If you're hoping to recreate a period authentic garden to match your historic home, there are plenty of variables to consider. For example, brick patios and rose bushes are common in English country or Victorian gardens, while manicured shrubs are more common for tudor-style homes. One of the key components of your garden is choosing the right type of fencing. The best fencing type for period gardens depends on your home's style and what your personal needs are. Here are some fencing types to consider.
Wrought-iron fencing is among the most traditional options for historic garden replicas. It was common to see Victorian, Italianate, Colonial, Classical and Federal style homes with this type of fencing. Wrought iron is an older style of working iron, and it can very expensive, which is why some homeowners opt for a "look alike" fence made from aluminum or steel instead. Iron offers significant benefits over other materials, however, and can be worth the price. It offers:
It's also important to take into account that not all wrought iron fencing is black. More modern fences are usually painted black, but in early centuries, they were also painted green, grey, or rusty brown. For homeowners concerned about black fencing being too austere, these colors can offer authenticity without severity.
Stone or Brick
Despite the beauty and versatility of wrought iron fencing, for some homes it is not the right fit. Arts and crafts (craftsman) bungalows, cape cod cottages, and prairie-style farmhouses would look too "finished" with a full iron fence. The best options for these homes is a stone or brick fence. For arts and crafts homes, brick is more common. Straight lines and square angles are the hallmarks of the arts and crafts movement. Instead of an iron gate, a beautifully crafted gate from hardwood would be the best choice. For farmhouses and cape cod homes, stone walls built with natural stones and finished with simple wrought iron gates would be the best fit.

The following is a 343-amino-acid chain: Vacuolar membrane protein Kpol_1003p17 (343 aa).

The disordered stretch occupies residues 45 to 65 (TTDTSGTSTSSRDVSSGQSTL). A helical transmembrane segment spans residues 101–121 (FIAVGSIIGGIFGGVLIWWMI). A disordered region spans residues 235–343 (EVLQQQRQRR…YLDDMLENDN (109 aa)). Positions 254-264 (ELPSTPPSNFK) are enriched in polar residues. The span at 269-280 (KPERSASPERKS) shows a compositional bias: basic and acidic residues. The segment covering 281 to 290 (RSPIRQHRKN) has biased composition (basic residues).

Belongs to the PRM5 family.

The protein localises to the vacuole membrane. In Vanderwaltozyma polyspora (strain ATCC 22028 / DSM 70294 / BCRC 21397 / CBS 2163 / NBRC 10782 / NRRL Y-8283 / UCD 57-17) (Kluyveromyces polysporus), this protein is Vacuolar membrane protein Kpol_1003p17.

Wood fences are another historic option to consider, and for some homes and budgets, they are the best choice. Log cabins, frame farmhouses, and more modest versions of period movements benefit best from wooden fencing. For example, a Queen Anne Victorian home would look best with a garden fenced by wrought iron, as it matches the intricacy of home's design. However, many people from this era could not build such large, ornate homes, so they followed the trends while building Folk Victorian homes. These had some nods toward the frills of the era, with some gingerbread trim and maybe a turret or some detailed pillars. The white or natural picket fence was often the finishing touch. This is also true of arts and crafts homes, cottages, small federal houses, and colonial row homes.
For more information on building a period authentic fence for your garden, talk to a fencing contractor near you.Share
15 September 2016
When we started trying to build our own fence, we realized that we were way out of our league. We had no idea how to go about securing the fence to the ground, and it seemed like no matter what we did, we couldn't get things straight. We realized that in order to protect our investment, we should hire a professional fence contractor. We found an excellent contractor in our area who offered great rates, and they did an amazing job. When our new fence was up, our kids felt safer in our yard and we weren't worried about the fence staying stable. Read this blog to learn more about fencing.